Lashinsky, a senior political science major from Hollidaysburg in Blair County, won first place in the Central Division. Jensen, a senior from Tempe, Arizona, and Ford, a junior from Erie, both double majoring in intelligence studies and political science, teamed up to claim the runner-up prize in the Western District. The competition also included an Eastern District.

Using the same digital tools needed to draw a valid election map, 100 students under the supervision of Mercyhurst Political Science Department Chair Dr. Joseph Morris –  either as individuals or in groups – drew their own maps, one by one making the case for a larger voter role in redistricting.

The students' entries now move to the final judging, where they’ll be competing for the statewide prizes:  $4,500 for the state champion, $2,000 for the runner-up.

All of the winners will be publicly recognized at the Draw the Lines' awards event on Wednesday, Feb. 6, at 10 a.m. in the Rotunda of the State Capitol in Harrisburg, which Lashinsky, Jensen and Ford plan to attend.

Four more Mercyhurst students were named semifinalists: Ethan Wagner, Kara Szczublewski and Angela Belfiore, who won honorable mentions; and Lauren Rogus.

“I think the project is a fantastic educational opportunity for people of all ages and fields of study, not just political science,” Jensen said. “How an area is divided can have a huge impact on what happens in elections, which determines what happens - or doesn't - in that area later.”

Ford said, “The biggest takeaway from the competition is just how difficult it is to create a fair, balanced district. It was also interesting to see how in some circumstances, an oddly shaped district could end up being more competitive than a square or circular district. The best thing that came from the competition is the conversations that otherwise wouldn't have been had on such a large scope.”

None of the three said they had even the remotest sense that they could win, especially since their area of study is international relations. "I think it's a lesson that anyone can do this if they really focus and put their mind to it," said Lachinsky, whose said her interest  stemmed from the fact that she grew up as a member of an unpopular party in a starkly uncompetitive district, which she felt disempowered her at the polls. She said she was thrilled to participate in a project that allowed her to create a map that would make Pennsylvania more competitive.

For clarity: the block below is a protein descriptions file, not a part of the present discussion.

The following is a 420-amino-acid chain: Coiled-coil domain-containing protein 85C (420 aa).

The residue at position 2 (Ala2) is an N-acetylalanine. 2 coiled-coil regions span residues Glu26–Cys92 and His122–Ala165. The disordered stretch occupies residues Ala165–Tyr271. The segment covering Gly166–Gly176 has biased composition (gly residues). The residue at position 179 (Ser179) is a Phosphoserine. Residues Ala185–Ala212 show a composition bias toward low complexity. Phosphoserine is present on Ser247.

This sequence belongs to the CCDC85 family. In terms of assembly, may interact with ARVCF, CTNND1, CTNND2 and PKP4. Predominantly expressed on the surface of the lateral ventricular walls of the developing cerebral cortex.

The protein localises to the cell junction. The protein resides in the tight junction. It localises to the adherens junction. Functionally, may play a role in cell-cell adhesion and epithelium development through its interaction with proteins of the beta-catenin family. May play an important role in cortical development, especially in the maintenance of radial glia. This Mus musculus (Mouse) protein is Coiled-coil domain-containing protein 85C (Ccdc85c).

“I am overjoyed to be second in the region for the collegiate level,” Jensen said. “Being recognized for hard work, especially for something you're passionate about, is always a good feeling.”

And for Ford, “Being able to collaborate on a meaningful project and having that hard work recognized on this level is one of the highlights of my collegiate experience.”

Morris, meanwhile, undertook the Draw the Lines challenge more as a learning opportunity for students than as a chance to win anything. Pennsylvania, he noted, is among the most gerrymandered states in the nation.

“The exercise was more about exposing the folly in the redistricting process and the nature of gerrymandering, where politicians have divided the map into political units, giving advantage to one party over the other,” Morris said.

The fact that so many Mercyhurst students emerged as contest winners is icing on the cake.

“I’ve been told Mercyhurst had more map entries and more winners than any other school in the state,” Morris said. “I think their success can be credited to their hard work, ingenuity and keen attention to the process.”